Mideast firms can turn around aluminum crisis
Many aluminum companies around the world are finding it challenging to keep profits and valuations up in the current environment, but those in the Middle East are in a good position to turn the industry around, a study released yesterday said.
The latest Boston Consulting Group report, which explored the industry’s challenges and recommended some actions plans, noted that the crisis faced by the industry is a result of China’s move to expand its primary aluminum production capacity. The report urged GCC companies to explore ways to mitigate Chinese supply effects and the possibility of making the GCC a destination for Chinese smelter investments.
China has been the major driver of global aluminum consumption. Its own capacity for manufacturing primary aluminum has increased significantly because of its strategy, causing its imports to decline. Despite this, manufacturers outside China, particularly in the West, expanded their production. This resulted in overcapacity and high inventory, which eventually kept prices at low levels.
“Our analyses show that the industry’s crisis can’t be traced back to an unexpected drop in demand caused by the global economic downturn or sudden changes in the value chain’s upstream or downstream segments,” said Thomas Bradtke, a BCG partner and co-author of the report.
“The crisis arose from the supply side, driven by China’s strategy to increase its capacity for producing primary aluminum. Producers in the rest of the world misinterpreted China’s move and did not adjust their own strategies fast enough in response,” he added.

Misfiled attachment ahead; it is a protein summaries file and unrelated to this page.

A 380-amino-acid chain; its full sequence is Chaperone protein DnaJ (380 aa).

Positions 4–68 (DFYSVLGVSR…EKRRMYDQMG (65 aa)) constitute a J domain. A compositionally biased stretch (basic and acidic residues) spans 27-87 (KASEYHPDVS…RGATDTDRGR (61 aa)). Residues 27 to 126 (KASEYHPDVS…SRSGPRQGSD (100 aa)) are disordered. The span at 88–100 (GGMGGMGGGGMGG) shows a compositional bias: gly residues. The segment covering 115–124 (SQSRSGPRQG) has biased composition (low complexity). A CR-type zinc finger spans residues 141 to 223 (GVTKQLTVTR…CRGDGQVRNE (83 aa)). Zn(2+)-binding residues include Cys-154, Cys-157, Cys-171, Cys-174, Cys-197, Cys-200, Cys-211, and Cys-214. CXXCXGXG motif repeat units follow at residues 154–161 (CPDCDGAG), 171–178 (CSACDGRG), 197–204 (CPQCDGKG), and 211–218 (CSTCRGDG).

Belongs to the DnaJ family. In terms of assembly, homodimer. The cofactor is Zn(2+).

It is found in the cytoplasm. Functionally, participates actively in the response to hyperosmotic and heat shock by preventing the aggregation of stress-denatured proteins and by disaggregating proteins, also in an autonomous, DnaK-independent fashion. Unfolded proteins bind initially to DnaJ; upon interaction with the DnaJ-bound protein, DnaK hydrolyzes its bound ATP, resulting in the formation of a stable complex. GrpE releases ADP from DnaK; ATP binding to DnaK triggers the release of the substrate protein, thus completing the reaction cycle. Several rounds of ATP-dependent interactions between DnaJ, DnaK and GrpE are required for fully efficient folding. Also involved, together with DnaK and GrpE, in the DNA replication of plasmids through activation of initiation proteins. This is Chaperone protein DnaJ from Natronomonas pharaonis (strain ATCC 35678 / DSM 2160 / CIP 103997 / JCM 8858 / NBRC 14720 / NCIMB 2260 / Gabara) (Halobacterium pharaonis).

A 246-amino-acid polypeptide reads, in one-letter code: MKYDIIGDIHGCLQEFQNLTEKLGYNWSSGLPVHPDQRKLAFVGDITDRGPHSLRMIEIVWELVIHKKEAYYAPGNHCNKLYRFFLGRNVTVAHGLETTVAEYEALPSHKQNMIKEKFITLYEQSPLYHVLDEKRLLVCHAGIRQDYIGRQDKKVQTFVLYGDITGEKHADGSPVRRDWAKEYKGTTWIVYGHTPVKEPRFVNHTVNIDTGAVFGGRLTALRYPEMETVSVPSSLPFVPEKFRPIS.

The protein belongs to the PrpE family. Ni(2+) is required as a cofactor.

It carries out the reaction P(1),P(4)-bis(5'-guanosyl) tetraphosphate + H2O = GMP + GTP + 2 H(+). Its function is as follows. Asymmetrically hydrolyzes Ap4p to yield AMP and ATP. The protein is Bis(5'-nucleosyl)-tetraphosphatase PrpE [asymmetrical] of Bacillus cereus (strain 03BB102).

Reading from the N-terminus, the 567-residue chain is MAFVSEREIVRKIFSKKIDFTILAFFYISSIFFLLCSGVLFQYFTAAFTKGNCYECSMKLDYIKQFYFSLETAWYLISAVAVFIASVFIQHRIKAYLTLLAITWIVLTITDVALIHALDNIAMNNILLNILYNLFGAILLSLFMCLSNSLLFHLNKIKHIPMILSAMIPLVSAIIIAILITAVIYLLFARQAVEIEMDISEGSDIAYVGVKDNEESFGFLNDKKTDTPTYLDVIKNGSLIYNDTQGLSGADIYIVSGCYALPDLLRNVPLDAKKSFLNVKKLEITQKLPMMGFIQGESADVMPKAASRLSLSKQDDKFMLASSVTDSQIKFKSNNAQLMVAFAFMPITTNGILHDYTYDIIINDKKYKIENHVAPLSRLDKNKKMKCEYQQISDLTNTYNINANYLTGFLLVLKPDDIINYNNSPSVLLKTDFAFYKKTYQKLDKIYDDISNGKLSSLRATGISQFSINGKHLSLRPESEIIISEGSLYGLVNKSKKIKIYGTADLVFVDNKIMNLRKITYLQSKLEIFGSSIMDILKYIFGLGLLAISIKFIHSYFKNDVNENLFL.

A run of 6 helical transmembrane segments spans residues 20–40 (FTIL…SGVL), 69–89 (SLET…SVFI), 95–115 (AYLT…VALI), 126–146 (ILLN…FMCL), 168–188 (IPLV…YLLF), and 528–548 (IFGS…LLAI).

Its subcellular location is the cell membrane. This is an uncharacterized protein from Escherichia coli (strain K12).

The aluminum industry is an important contributor to the region’s economy, being a leading source of job opportunities and a vital contributor to small and medium size support industries. As of 2011, the Gulf exceeded 7 per cent of the world’s total aluminum production and investment in the regional industry reached more than $30 billion, according to a Gulf Aluminium Council report.
BCG’s report said the Middle East’s aluminum companies are in an “advantageous position” to reignite the industry, given the region’s proximity to key markets, as well as the growing domestic demand for the metal.
The region can also play a key role in “consolidation and the development of new globally active players”. The UAE recently marked a $15 billion merger of two state companies, Dubai Aluminium (Dubal) and Emirates Aluminium (Emal) to create Emirates Global Aluminium, the world’s fifth-largest aluminum producer.
“The GCC aluminum market’s cost advantage is supported by its proximity to Europe, Asia and Africa and growing aluminum demand from the construction, packaging, transportation and industrial sectors,” said Bradtke.
“We are seeing local players make strategic movements both upstream and downstream as they build viable value chains and further aluminum-driven manufacturing.”
The report recommended that the region’s aluminum industry should explore some key issues, including how much additional smelting capacity will be beneficial to the region and the global market; the new developments on downstream and new products; how GCC aluminum caompanies can further improve cost position and whether a truly global aluminum company will be headquartered in the GCC.
- No fluff: new subsidy cut may mean the end of Egyptian cotton
- An exercise in futility? UAE and Egypt bond over 'nonsensically' growing wheat in the desert
- Not getting off their back, yet: why activists still skeptical of GCC's band aid labour reforms
- Growing resentment? Syria's halt of Lebanese agricultural imports a 'disastrous' move
- The blessing in disguise? How sanctions have created a potentially powerful role for Iran's local automative industry